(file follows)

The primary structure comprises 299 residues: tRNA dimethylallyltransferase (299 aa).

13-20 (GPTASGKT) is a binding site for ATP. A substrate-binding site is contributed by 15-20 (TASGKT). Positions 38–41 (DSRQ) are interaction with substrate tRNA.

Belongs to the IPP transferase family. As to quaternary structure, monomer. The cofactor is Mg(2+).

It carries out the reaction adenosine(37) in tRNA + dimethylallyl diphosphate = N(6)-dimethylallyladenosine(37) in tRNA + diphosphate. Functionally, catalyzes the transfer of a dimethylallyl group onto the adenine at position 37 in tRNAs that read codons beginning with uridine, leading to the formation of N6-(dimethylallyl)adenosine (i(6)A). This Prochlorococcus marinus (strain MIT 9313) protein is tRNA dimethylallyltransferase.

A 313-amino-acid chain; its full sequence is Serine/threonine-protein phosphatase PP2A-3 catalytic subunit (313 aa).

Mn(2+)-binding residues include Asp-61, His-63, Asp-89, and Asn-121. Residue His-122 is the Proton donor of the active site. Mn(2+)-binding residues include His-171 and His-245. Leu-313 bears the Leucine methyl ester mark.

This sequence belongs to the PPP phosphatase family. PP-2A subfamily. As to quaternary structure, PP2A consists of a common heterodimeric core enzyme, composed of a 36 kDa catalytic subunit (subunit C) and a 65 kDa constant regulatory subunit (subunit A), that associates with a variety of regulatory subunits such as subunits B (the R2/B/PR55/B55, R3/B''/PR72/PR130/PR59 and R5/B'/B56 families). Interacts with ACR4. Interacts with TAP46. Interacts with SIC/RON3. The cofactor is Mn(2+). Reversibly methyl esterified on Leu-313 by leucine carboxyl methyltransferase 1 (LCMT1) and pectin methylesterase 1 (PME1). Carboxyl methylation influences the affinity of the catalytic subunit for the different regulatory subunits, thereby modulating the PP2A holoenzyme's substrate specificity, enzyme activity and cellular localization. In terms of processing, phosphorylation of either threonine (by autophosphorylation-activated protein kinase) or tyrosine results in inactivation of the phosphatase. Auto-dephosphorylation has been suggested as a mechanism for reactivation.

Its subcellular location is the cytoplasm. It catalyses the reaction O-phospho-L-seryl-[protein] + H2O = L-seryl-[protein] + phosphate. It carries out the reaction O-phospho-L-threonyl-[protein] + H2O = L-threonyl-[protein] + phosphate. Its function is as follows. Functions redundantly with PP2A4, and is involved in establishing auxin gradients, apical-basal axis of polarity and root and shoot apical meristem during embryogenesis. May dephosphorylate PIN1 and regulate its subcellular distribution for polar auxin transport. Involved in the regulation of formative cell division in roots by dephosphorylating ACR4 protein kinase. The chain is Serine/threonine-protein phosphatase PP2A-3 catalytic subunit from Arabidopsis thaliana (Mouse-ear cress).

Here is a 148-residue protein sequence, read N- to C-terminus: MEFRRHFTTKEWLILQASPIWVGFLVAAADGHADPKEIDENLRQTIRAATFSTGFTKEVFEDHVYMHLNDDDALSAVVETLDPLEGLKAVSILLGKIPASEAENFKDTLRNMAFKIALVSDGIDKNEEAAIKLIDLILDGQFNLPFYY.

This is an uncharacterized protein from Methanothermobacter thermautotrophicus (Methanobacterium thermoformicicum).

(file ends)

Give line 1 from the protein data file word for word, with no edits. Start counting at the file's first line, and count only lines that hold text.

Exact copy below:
The primary structure comprises 299 residues: tRNA dimethylallyltransferase (299 aa).